The first two Star Trek movies were so good that the bar has been raised for this third film. However, skepticism did emerge when J.J. Abrams, director of those films, passed on his chair to Justin Lin, known for directing Fast and the Furious films. A backlash was bound to happen, except people don’t realize that Lin is a Trekkie himself and, in interviews, seems to have unlimited respect for the franchise: “I feel like we have the goods in a two-hour run and you really do get to know the characters and hopefully the journey is great. I wanted us to be bold, I wanted us to take chances and hopefully in a minute and a half we are able to convey that.” The main cast is back in Star Trek Beyond but will the magic still be there? Abrams was a master at crafting action set-pieces, but will Lin be able to follow suit and prove himself to be the real deal?
Jason Bourne (July 29)
Here’s one of my most anticipated summer movies for 2016. There has been no average Bourne/Damon movie. They’ve all been brilliant, encompassing smart thrills with an unequivocally relevant political landscape. Paul Greengrass directs what will quite possibly be the best blend of blockbuster and art this season. You can credit Greengrass (Bourne, United 93, Bloody Sunday and Captain Phillips) for breaking new ground and, for better or for worse, introducing a shaky, hand-held camera style in the action genre. Also, check out this new cast joining Damon and Greengrass: Tommy Lee Jones, Vincent Cassel and newly Oscared Alicia Vikander.
The Infiltrator (July 15)
During the ’80s, a DEA agent by the name of Robert Mazur went undercover and became an important player with some of the top drug lords. Of course Mazur’s most remarkable feat would be when he went undercover within Pablo Escobar’s circles and uncovered a money laundering scheme that would forever change the drug business. Directed by Brad Furman (The Lincoln Lawyer) the big draw in The Infiltrator is without a doubt Bryan Cranston, an actor who stands tall as one of the very best in Hollywood today. His portrayal of Mazur might nab him another Oscar nomination.
Suicide Squad (August 5)
Rumors of reshoots and numerous cuts have plagued the post-production of director David Ayer’s much anticipated Suicide Squad. That will probably not prevent millions from buying a ticket to what promises to be delicious counter-programming to the usual D.C. Comics movie releases. One look at the trailer and you are delighted by the meta-heavy tone of the film. However, it’s Jared Leto’s Joker that will likely cause the biggest talk. The notorious method actor seems to have taken a page out of the late Heath Ledger’s book and transformed himself into the Clown Prince of Crime. This will surely be a performance you won’t want to miss.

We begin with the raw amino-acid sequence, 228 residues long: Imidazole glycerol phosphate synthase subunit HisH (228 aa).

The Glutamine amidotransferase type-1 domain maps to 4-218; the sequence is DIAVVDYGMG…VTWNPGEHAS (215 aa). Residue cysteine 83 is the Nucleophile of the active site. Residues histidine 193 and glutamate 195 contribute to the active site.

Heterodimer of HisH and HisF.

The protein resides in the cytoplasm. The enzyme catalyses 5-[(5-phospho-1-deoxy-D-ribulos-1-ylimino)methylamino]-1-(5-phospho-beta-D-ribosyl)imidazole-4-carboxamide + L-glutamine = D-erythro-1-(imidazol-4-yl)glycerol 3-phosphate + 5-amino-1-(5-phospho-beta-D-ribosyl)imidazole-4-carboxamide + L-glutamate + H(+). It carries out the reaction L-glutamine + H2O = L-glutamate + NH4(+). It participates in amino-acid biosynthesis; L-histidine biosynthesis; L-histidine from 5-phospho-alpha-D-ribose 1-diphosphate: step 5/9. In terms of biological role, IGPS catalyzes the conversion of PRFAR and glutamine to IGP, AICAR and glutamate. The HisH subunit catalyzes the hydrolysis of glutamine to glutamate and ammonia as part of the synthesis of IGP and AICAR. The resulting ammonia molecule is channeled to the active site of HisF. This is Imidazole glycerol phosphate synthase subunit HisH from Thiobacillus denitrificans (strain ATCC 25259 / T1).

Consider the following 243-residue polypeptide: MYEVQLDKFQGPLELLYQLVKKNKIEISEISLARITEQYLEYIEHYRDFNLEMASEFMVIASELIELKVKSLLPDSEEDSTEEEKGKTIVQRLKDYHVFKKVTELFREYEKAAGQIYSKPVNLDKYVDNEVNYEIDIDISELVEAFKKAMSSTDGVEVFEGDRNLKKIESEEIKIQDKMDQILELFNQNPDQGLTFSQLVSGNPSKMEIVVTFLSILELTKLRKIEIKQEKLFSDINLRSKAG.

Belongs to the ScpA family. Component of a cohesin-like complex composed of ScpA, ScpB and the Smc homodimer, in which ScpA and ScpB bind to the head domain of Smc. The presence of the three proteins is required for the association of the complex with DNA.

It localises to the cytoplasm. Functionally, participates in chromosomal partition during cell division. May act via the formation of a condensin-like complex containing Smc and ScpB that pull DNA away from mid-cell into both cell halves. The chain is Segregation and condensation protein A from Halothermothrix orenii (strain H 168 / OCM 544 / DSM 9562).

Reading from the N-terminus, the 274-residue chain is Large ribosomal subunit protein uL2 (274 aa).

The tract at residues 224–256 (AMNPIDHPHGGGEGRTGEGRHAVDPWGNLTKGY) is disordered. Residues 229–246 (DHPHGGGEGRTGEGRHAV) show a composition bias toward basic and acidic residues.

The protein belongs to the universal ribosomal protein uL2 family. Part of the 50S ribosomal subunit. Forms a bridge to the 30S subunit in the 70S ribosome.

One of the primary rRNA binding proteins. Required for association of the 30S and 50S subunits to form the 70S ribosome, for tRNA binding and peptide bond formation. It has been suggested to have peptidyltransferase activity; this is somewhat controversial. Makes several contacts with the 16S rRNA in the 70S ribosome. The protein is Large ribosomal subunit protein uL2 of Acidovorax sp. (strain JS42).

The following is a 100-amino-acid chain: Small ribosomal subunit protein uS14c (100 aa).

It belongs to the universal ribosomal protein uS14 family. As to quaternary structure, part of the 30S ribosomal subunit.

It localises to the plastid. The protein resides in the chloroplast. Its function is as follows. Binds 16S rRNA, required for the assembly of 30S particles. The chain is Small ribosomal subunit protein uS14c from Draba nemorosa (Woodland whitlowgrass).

The Founder (August 5)
Michael Keaton has starred in the last two Best Picture winners (Birdman and Spotlight). The Founder, directed by John Lee Hancock, is his best chance at a trifecta. The storyline is juicy enough, having Keaton portray Ray Kroc, the man who took control of the McDonald’s chain from original owners Mac and Dick McDonald, is a stroke of genius. Kroc bought the restaurant for $2.7 million back in 1961 and the rest is, as they say, history. The Weinstein Company is producing the movie, which means, if reviews are positive, you can rest assured this will take part in next year’s Oscars.
Pete’s Dragon (August 12)
It was 3 years ago that David Lowery was the toast of the town at the Sundance film festival with Ain’t Them Bodies Saints. That film was a hypnotic mesmerizer that had critics joking it to be a better Terrence Malick movie than the actual Malick movie we got the year before To The Wonder. One look at the trailer of Pete’s Dragon and you notice the smaller, more intimate moments in this otherwise gargantuan CGI-fest. The poetic eye that got Lowery all those raves in the first place. The emphasis on the beauty of nature all seen through the eyes of a child named Pete, who happens to have the most exotic of imaginations and a dragon as a best friend.